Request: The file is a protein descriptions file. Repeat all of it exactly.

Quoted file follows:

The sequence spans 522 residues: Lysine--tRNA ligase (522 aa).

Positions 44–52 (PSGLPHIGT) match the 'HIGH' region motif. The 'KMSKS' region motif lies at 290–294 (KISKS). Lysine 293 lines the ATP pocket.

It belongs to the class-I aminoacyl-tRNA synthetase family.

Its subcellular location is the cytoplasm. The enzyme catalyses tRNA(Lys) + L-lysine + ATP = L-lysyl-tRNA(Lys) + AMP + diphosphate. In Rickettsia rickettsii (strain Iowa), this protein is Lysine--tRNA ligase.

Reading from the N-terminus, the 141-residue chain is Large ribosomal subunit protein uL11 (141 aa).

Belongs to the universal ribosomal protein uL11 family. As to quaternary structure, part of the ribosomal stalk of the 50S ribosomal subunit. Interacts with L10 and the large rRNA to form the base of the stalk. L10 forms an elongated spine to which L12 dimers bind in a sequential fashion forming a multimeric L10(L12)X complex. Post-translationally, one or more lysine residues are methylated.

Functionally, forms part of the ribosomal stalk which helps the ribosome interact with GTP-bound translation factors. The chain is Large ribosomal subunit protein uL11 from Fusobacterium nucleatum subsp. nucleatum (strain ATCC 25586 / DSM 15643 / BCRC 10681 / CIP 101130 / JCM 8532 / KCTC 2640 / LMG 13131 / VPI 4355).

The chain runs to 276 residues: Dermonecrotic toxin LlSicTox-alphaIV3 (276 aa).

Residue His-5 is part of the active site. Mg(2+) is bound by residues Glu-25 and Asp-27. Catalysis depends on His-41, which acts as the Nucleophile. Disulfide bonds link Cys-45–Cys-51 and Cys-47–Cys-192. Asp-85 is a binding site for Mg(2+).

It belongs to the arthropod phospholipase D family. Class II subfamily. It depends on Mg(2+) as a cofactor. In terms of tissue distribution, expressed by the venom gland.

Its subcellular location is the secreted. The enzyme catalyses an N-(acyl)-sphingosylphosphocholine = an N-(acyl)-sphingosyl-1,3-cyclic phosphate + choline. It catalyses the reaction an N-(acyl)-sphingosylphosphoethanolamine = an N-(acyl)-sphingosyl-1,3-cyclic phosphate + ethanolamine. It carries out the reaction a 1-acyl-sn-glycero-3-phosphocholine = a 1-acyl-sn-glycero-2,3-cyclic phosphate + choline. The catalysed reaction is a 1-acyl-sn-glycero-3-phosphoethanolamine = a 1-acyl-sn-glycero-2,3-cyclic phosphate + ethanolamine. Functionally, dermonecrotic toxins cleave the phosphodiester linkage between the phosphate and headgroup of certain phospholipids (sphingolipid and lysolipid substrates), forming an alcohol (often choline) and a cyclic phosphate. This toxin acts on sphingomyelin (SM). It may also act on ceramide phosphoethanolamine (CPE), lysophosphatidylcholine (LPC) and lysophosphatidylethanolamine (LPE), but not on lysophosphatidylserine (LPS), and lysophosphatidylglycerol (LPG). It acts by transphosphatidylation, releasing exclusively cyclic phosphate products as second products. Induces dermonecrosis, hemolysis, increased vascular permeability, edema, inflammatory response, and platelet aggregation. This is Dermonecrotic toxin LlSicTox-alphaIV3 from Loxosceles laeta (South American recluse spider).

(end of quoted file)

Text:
The sequence spans 522 residues: Lysine--tRNA ligase (522 aa).

Positions 44–52 (PSGLPHIGT) match the 'HIGH' region motif. The 'KMSKS' region motif lies at 290–294 (KISKS). Lysine 293 lines the ATP pocket.

It belongs to the class-I aminoacyl-tRNA synthetase family.

Its subcellular location is the cytoplasm. The enzyme catalyses tRNA(Lys) + L-lysine + ATP = L-lysyl-tRNA(Lys) + AMP + diphosphate. In Rickettsia rickettsii (strain Iowa), this protein is Lysine--tRNA ligase.

Reading from the N-terminus, the 141-residue chain is Large ribosomal subunit protein uL11 (141 aa).

Belongs to the universal ribosomal protein uL11 family. As to quaternary structure, part of the ribosomal stalk of the 50S ribosomal subunit. Interacts with L10 and the large rRNA to form the base of the stalk. L10 forms an elongated spine to which L12 dimers bind in a sequential fashion forming a multimeric L10(L12)X complex. Post-translationally, one or more lysine residues are methylated.

Functionally, forms part of the ribosomal stalk which helps the ribosome interact with GTP-bound translation factors. The chain is Large ribosomal subunit protein uL11 from Fusobacterium nucleatum subsp. nucleatum (strain ATCC 25586 / DSM 15643 / BCRC 10681 / CIP 101130 / JCM 8532 / KCTC 2640 / LMG 13131 / VPI 4355).

The chain runs to 276 residues: Dermonecrotic toxin LlSicTox-alphaIV3 (276 aa).

Residue His-5 is part of the active site. Mg(2+) is bound by residues Glu-25 and Asp-27. Catalysis depends on His-41, which acts as the Nucleophile. Disulfide bonds link Cys-45–Cys-51 and Cys-47–Cys-192. Asp-85 is a binding site for Mg(2+).

It belongs to the arthropod phospholipase D family. Class II subfamily. It depends on Mg(2+) as a cofactor. In terms of tissue distribution, expressed by the venom gland.

Its subcellular location is the secreted. The enzyme catalyses an N-(acyl)-sphingosylphosphocholine = an N-(acyl)-sphingosyl-1,3-cyclic phosphate + choline. It catalyses the reaction an N-(acyl)-sphingosylphosphoethanolamine = an N-(acyl)-sphingosyl-1,3-cyclic phosphate + ethanolamine. It carries out the reaction a 1-acyl-sn-glycero-3-phosphocholine = a 1-acyl-sn-glycero-2,3-cyclic phosphate + choline. The catalysed reaction is a 1-acyl-sn-glycero-3-phosphoethanolamine = a 1-acyl-sn-glycero-2,3-cyclic phosphate + ethanolamine. Functionally, dermonecrotic toxins cleave the phosphodiester linkage between the phosphate and headgroup of certain phospholipids (sphingolipid and lysolipid substrates), forming an alcohol (often choline) and a cyclic phosphate. This toxin acts on sphingomyelin (SM). It may also act on ceramide phosphoethanolamine (CPE), lysophosphatidylcholine (LPC) and lysophosphatidylethanolamine (LPE), but not on lysophosphatidylserine (LPS), and lysophosphatidylglycerol (LPG). It acts by transphosphatidylation, releasing exclusively cyclic phosphate products as second products. Induces dermonecrosis, hemolysis, increased vascular permeability, edema, inflammatory response, and platelet aggregation. This is Dermonecrotic toxin LlSicTox-alphaIV3 from Loxosceles laeta (South American recluse spider).